Whether you are 17 or 70, rowing could be the low-impact, high-benefit activity you are looking for to stay active, healthy, and social. Outside of a great workout, however, what does rowing have to offer? You might be surprised.
As an exercise in spine lengthening and strengthening, rowing promotes good posture (and can help reverse bad posture habits). The pervasive slumping and slouching which accompanies a largely sedentary lifestyle full of sitting (at school, at work, watching TV, on the computer and other devices) has led to widespread posture issues including Forward Head Syndrome. Forward Head Syndrome, where your neck and head crane forward past your shoulders when sitting and standing, can lead to major health issues including back pain, diminished lung capacity, poor digestion, and even heart issues.
The combination of weak back muscles and tight chests leads to rounder shoulders and hunched body positions. In addition to helping stretch the spine, loosen joints, and promote overall flexibility and greater range of motion, rowing cues your shoulders to sit neutrally aligned with your neck and spine by reinforcing weak back muscles and opening the chest.
Total Body Enhancement
There is no wonder that indoor rowing is trending as an “it” exercise for 2017. Veteran rowers especially know that the physical activity of rowing engages not just the upper body (triceps, back, biceps, and shoulders), but 5 additional muscle groups including the quads, hamstrings, glutes, lats, and core. Not only that, but the cardiorespiratory workout you get helps increase lung capacity and strengthen the heart muscle – all key factors for preventing heart disease down the line. When you’re not rowing, you will feel the effects of your total body workout in your everyday life – greater energy, improved strength and flexibility, better balance, and even reduced stress.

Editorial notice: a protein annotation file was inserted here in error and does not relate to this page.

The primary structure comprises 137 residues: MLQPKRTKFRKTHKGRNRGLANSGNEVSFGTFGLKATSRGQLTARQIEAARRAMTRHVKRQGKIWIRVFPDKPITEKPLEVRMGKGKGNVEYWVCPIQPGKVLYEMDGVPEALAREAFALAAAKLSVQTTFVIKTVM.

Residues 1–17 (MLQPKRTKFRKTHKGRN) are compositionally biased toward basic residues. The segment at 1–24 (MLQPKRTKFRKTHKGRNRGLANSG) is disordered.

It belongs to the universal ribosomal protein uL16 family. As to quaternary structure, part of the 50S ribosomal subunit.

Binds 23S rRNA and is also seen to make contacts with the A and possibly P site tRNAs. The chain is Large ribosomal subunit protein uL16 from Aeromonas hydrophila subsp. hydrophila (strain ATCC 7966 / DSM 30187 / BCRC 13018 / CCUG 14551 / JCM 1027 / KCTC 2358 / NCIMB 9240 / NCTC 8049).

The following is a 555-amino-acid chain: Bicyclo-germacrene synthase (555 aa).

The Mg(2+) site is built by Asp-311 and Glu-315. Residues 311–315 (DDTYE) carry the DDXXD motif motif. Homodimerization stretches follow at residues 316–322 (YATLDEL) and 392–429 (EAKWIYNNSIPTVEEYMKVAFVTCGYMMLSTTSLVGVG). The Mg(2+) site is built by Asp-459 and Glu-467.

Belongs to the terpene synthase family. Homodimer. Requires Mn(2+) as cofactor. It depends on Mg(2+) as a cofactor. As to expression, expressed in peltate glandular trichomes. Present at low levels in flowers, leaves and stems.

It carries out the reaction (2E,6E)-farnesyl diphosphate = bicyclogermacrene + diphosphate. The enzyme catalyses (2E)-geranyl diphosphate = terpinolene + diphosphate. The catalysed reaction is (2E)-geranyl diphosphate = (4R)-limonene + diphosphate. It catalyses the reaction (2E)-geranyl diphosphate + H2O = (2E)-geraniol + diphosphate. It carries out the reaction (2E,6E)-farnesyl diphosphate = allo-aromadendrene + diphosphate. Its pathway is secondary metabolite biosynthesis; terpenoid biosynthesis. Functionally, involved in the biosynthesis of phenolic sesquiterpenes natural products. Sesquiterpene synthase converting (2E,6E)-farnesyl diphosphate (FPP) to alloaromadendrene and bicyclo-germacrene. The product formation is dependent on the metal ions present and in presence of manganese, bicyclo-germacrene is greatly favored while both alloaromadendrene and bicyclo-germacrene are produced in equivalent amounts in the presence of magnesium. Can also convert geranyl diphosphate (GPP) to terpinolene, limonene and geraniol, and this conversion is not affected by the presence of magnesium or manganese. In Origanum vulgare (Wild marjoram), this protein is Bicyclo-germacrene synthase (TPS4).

Unlike solo running or individual weightlifting circuits, rowing incorporates exercise with community building, educating you on lessons of working with others, communication, and teamwork. Like with many team sports, the success of the group is a result of each individual working seamlessly together to form a machine of efficiency and power. When you row in a boat with a team, however, the degree of attention and vigilant mentality of togetherness is even greater. Winning or losing, success or failure can depend on one single stroke, so working together to hit every mark at precisely the same moment is key.
Considered a “low impact” activity because it does not require both feet to ever leave the ground together, rowing is an accessible sport to almost every generation and fitness level. As rowing engages a range of your body’s muscle groups, it also burns loads of calories. A March 2017 study from Harvard University found that in 30 minutes of moderate stationary rowing, a 125-pound person burned 210 calories, a 155-pound person 260 calories, and a 185-pound person 311 calories.
The nature of rowing also makes it a joint-friendly non-weight bearing exercise, as opposed to running; this is good for the millions of people who experience various forms of joint inflammation and arthritis. If you experience foot or leg pain from injury, plantar fasciitis, stress fractures, or tendinitis, taking advantage of orthotic aids like a foam insole, ankle brace, or hammer toe crest pad can give you the support and pain relief you need to keep up with your rowing. At least 30 minutes of routine exercise every day promotes long-term health benefits including weight management and preventing heart disease, cognitive decline, and diabetes.
Rowing is an altogether unique exercise that ultimately benefits both the body and mind. Whether it’s the consistent, rhythmic back and forth that helps calm and focus your energies, or the interaction with fellow rowers which boosts your own confidence and mood, for young and old, the benefits of rowing will appear in your life in more ways than you know.